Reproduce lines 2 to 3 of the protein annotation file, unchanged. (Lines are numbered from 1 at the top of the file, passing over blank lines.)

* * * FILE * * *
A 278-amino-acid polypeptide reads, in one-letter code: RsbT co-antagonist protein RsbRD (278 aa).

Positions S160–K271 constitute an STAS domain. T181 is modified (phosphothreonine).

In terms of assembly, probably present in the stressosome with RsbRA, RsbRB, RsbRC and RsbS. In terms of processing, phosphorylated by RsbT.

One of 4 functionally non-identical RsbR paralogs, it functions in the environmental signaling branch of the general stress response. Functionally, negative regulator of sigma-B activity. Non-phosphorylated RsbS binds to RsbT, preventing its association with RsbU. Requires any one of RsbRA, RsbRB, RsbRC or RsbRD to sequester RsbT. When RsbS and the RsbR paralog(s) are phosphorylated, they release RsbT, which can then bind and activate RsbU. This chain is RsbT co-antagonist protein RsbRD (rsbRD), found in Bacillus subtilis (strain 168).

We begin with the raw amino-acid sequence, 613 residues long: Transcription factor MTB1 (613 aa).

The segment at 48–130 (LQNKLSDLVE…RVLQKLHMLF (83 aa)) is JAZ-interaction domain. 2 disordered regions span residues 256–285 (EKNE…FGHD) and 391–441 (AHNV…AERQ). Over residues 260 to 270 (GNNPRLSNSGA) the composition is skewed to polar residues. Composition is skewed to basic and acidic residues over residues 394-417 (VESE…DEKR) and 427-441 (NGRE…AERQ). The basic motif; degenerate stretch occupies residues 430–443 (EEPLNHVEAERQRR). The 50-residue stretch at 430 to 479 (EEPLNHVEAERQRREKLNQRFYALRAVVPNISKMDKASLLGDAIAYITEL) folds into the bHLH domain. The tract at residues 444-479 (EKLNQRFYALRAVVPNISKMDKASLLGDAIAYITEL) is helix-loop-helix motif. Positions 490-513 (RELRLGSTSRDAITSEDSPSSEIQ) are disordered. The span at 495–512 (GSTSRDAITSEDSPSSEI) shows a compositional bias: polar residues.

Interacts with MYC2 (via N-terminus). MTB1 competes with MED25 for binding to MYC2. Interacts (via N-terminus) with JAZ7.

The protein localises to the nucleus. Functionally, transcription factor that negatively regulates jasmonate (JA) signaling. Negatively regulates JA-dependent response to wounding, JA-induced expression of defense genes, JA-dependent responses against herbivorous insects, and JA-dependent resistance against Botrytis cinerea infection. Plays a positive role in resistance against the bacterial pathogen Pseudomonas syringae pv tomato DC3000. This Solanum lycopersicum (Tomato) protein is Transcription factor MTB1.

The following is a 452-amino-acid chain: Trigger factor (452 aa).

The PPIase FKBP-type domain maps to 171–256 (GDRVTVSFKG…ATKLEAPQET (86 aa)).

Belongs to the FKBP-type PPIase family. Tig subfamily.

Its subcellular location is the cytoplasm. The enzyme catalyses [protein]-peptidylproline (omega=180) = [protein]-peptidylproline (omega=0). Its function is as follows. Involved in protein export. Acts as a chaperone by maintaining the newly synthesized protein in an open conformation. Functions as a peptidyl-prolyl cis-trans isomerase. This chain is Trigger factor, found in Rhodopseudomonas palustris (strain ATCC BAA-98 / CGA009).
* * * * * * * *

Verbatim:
Positions S160–K271 constitute an STAS domain. T181 is modified (phosphothreonine).

In terms of assembly, probably present in the stressosome with RsbRA, RsbRB, RsbRC and RsbS. In terms of processing, phosphorylated by RsbT.